The first few trading days of 2016 have been rather ugly. One of the biggest losers has been chip name Ambarella (NASDAQ:AMBA), which has plunged to a new 52-week low. While the company's prospects are not as bright as they appeared a few months ago, the collapse in this stock seen below has put this name at an interesting point.
(Source: Yahoo Finance)
With shares plunging toward $40 on Monday, the company's cash balance of more than $276 million rose to more than 20% of the stock's market cap. I would encourage investors to take a look at the most recent 10-Q filing because this is a profitable company and one that produced more than $93 million in operating cash flow during the first nine months of the fiscal year (which ends this January). The balance sheet is in pristine shape with no debt.
The most recent hit to Ambarella coincides with shares of action camera maker GoPro (NASDAQ:GPRO) also falling. Yes, Ambarella gets about a third of its revenues from the ailing GoPro, whose camera sales in late 2015 fell due to a poor Session camera launch and some other issues. Every day that shares of GoPro head lower, Ambarella shares seem to sell off as well.
GoPro's troubles caused Ambarella to cut its fiscal 2017 revenue growth forecast in early December. However, management is still looking for 15% to 20% revenue growth, which is well above what many semiconductor names are seeing. The growth from Ambarella will mostly come from its expanding drone platform, and the company recently unveiled some new chips at CES. Expectations have certainly come down, but so has the stock. While GoPro isn't growing like it used to be, the company isn't going out of business and that will still result in revenues for Ambarella.
The drone market is expected to show dramatic growth in coming years, and big chipmakers like Intel (NASDAQ:INTC) and Qualcomm (NASDAQ:QCOM) are trying to jump in. But just like its mobile business, Intel is well behind Ambarella in this race. Qualcomm is looking to drones to help offset struggles in its phone business. One of these two chip giants could easily look to acquire Ambarella, even if it is just to stop the other from purchasing the small company.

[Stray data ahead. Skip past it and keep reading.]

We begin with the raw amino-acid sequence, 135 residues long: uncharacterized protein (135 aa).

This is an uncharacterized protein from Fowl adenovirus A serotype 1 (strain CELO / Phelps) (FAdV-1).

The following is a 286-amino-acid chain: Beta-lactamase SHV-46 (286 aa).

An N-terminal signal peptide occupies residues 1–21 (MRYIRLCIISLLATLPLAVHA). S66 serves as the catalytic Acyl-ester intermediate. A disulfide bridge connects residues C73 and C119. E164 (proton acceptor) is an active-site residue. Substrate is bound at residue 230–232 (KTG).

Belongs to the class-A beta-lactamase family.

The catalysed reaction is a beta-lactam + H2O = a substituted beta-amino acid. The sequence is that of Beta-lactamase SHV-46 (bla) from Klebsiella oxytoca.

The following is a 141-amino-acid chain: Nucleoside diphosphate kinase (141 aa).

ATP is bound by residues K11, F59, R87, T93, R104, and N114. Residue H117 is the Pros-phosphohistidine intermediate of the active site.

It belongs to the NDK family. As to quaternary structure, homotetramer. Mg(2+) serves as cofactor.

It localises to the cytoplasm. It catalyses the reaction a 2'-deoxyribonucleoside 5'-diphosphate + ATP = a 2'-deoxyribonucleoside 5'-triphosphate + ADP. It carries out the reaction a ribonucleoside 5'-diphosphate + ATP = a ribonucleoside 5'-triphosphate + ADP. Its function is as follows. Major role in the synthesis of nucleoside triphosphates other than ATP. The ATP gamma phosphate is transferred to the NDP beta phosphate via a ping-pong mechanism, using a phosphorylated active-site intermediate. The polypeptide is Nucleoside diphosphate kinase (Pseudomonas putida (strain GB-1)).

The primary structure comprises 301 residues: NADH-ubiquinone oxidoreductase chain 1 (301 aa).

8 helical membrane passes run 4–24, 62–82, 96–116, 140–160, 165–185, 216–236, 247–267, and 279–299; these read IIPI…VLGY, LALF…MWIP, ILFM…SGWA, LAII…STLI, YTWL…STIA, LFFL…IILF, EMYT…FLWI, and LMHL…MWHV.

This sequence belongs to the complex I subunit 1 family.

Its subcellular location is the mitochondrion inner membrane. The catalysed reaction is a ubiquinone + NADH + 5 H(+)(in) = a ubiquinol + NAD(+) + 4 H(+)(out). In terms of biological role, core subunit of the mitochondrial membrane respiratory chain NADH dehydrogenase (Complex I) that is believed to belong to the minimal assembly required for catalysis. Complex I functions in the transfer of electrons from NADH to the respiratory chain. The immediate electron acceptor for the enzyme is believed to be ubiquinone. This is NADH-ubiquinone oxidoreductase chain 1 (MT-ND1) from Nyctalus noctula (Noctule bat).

At this point, Ambarella's valuation makes it a very interesting acquisition candidate. When you take out the company's cash position, the market cap is just barely over $1 billion, or about three times the company's fiscal 2017 revenues. Remember, Intel just paid more than 7 times ex-cash expected revenues to acquire Altera. Ambarella goes for less than half of that, with a lot more expected growth in the short term. If you take out the cash balance, Ambarella could be had for around $1.5 billion at this point. That's a drop in the bucket for larger chipmakers. Qualcomm bought back over $11 billion worth of shares in its most recent fiscal year, and Intel management seems willing to make more acquisitions to bolster future growth.
Internally, Ambarella management also could look to bolster the company's share price. With such a sizable cash position, I'm sure there will be calls for a stock buyback plan, especially from those investors looking for the stock to soar. If management believes shares are undervalued, this would certainly make sense, and it would help boost earnings per share. Perhaps even an insider purchase or two from top executives would show confidence. If management is personally buying shares, investors may be more willing to do so as well.
With Ambarella shares nearly 70% off their highs, it appears that something has to give. Management could look to wake up this falling stock by purchasing shares themselves or announcing a stock buyback. At this valuation, Ambarella seems like the perfect acquisition candidate for a larger chipmaker trying to further bolster its drone offerings and other growing markets. Perhaps it's time for some analyst upgrades, given how the street sees so much upside in this name. For investors looking at a small speculative play with the potential for sizable upside, Ambarella is worth a look at this point.
Disclosure: I/we have no positions in any stocks mentioned, and no plans to initiate any positions within the next 72 hours.
I wrote this article myself, and it expresses my own opinions. I am not receiving compensation for it (other than from Seeking Alpha). I have no business relationship with any company whose stock is mentioned in this article.
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